Austerity-hit, jobless and impoverished Spaniards understandably felt very angry when they learnt their monarch had been on an expensive hunting trip to Botswana in April 2012.
While it may be true that Europe’s most expensive head of state is not an unelected monarch, but the elected French President Francois Hollande (in 2012 it was revealed that the annual cost of running the Elysee Palace was US$145.7 million), European monarchs still need to be extremely sensitive to the public mood at a time when millions are struggling to make ends meet.
Spain’s Crown Prince Felipe smiles next to his father King Juan Carlos (L) as they attend a ceremony marking the bicentennial of the creation of the order of Saint Hermenegildo at the Monastery of San Lorenzo de El Escorial, outside Madrid June 3, 2014. (Reuters/Sergio Perez)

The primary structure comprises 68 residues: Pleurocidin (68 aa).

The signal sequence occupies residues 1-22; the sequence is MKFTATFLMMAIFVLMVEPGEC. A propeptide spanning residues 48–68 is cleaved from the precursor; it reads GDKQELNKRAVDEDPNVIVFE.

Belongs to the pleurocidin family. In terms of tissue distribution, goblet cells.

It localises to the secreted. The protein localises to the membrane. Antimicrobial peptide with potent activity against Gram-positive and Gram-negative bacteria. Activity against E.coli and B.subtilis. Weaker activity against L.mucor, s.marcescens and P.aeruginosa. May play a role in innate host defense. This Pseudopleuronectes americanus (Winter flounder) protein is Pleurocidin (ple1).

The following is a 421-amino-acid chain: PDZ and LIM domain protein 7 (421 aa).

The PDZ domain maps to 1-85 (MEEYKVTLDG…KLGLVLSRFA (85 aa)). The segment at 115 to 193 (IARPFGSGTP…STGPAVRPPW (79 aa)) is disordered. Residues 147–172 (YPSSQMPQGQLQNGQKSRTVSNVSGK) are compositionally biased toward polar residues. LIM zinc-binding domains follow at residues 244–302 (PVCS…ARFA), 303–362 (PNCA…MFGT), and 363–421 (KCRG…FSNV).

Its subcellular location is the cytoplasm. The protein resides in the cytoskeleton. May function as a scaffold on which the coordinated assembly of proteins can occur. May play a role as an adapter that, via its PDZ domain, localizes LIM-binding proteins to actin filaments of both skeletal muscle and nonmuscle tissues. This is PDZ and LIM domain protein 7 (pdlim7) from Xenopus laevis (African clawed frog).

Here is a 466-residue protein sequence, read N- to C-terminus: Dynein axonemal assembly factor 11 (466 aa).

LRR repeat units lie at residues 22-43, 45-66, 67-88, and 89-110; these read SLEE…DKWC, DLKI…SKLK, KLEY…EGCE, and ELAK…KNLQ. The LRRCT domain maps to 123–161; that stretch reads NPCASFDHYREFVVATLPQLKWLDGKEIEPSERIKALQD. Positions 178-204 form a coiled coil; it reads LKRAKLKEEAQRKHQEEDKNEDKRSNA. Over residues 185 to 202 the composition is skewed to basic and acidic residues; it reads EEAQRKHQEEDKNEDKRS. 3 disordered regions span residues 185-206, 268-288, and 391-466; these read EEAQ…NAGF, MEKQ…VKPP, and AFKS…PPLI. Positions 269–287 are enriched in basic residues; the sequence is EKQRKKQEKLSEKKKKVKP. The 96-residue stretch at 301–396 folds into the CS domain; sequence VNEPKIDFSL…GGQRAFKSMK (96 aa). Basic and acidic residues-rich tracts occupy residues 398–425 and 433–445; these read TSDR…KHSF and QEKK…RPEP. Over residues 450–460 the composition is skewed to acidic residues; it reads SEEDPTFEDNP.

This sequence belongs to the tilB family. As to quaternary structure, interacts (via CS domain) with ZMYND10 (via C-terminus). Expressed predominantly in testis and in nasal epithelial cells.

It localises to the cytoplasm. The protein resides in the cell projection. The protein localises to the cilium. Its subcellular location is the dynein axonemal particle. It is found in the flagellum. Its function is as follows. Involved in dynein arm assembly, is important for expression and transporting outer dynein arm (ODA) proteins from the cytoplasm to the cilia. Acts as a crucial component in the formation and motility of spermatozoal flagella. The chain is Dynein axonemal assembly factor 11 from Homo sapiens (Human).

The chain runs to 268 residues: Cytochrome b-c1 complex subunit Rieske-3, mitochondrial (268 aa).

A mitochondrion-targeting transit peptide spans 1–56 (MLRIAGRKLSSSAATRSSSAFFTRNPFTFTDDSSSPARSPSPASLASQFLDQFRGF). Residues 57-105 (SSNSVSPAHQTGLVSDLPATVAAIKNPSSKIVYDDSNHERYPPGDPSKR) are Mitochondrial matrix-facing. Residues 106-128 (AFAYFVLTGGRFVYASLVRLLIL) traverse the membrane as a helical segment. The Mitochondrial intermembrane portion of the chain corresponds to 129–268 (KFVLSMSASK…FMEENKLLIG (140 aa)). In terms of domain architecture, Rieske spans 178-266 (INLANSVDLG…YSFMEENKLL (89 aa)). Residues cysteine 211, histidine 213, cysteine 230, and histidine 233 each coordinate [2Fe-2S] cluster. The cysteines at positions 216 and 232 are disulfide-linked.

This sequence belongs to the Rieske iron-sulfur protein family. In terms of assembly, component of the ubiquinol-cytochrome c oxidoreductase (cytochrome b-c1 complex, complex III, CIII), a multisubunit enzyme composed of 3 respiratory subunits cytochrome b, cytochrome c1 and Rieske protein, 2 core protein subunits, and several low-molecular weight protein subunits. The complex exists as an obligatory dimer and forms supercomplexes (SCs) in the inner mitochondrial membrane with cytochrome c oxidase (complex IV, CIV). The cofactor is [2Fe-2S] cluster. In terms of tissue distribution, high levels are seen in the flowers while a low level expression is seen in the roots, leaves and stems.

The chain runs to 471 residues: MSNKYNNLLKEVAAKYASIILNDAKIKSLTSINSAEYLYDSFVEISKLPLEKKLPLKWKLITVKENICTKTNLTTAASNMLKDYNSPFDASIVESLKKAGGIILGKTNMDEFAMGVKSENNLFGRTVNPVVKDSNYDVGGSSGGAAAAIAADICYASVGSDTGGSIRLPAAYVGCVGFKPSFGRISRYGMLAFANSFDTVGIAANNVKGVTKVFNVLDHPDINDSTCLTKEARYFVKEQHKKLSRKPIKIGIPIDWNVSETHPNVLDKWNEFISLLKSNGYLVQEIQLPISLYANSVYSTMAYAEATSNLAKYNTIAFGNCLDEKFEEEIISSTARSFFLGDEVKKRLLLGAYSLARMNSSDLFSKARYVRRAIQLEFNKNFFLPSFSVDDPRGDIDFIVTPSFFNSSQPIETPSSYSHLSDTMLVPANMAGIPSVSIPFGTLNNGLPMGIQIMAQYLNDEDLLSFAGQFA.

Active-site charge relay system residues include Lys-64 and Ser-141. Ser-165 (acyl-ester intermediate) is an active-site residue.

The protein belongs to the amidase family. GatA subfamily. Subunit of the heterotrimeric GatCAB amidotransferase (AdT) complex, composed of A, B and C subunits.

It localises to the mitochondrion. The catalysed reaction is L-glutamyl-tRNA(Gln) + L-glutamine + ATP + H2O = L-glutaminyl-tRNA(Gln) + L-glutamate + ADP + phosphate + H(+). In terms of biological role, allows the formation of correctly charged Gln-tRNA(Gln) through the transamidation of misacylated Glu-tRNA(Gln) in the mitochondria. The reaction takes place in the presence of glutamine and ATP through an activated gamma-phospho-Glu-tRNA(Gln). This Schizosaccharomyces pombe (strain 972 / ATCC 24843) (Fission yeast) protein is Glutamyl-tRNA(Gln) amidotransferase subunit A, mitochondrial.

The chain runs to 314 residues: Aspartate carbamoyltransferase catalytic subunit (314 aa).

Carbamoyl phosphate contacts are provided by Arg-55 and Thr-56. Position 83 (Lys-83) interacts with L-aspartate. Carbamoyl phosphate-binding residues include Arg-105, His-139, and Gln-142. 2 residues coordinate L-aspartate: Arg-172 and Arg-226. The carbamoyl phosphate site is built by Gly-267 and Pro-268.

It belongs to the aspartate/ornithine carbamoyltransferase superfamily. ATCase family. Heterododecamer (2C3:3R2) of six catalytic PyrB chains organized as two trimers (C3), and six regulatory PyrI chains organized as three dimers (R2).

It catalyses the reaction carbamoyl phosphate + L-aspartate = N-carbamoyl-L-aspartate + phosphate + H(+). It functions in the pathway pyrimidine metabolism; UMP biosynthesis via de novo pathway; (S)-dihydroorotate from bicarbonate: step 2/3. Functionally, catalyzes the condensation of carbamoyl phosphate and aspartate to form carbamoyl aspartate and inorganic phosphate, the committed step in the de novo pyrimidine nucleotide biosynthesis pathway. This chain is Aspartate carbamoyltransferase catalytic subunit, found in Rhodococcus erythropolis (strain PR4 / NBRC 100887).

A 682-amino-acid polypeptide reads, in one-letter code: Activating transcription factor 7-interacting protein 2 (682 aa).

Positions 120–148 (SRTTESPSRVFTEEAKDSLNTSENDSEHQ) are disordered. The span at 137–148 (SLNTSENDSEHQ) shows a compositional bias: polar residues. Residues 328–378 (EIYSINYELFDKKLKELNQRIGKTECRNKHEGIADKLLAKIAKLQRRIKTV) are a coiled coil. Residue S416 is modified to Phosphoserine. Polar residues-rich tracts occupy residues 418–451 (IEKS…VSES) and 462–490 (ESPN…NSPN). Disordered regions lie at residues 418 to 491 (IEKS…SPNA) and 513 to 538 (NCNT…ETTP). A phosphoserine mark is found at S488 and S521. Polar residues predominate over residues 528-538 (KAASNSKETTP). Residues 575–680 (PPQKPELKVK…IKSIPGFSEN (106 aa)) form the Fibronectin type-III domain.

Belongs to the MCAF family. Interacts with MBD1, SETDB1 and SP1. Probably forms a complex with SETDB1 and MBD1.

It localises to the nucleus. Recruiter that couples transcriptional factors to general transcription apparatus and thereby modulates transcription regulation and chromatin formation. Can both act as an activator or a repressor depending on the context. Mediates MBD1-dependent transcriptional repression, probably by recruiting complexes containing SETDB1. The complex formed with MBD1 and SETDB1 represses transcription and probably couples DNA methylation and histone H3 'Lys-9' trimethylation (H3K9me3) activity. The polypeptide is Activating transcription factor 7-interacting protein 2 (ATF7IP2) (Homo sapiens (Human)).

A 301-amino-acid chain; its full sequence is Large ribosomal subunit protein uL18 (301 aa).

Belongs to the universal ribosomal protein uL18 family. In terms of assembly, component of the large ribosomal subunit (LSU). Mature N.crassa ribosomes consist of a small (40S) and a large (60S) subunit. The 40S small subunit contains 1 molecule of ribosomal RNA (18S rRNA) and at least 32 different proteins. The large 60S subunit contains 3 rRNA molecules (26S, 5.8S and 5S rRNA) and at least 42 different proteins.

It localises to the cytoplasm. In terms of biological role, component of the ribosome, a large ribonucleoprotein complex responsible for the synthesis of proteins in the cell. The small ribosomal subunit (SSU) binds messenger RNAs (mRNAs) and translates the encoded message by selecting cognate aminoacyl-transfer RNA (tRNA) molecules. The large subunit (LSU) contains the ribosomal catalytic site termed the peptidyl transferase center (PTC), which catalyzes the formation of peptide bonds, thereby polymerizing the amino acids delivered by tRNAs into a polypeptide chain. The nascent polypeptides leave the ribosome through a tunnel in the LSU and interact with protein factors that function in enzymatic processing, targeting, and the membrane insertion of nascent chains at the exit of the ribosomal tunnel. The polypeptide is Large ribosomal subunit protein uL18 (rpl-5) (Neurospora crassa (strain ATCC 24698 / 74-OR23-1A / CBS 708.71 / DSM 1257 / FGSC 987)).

The new mood of democratic populism, sweeping across the continent, and fueled by economic hardship, threatens not only bankers and corrupt political elites, but potentially royal families too.
Another factor undermining public support and sympathy for monarchies is their lifestyle, and in particular the 19th century attitude that certain royals have towards the killing of animals.
The picture of King Juan Carlos posing by a dead elephant after a hunting safari in 2012 was an obscene example of how out of touch he was with public opinion on this issue. It undoubtedly did him enormous harm in Spain. While attitudes towards animals have undergone radical changes in the past hundred years, it seems that some European royals are still stuck in the days when slaughtering magnificent beasts like lions, elephants and tigers and posing next to their dead bodies was considered a very fashionable thing to do.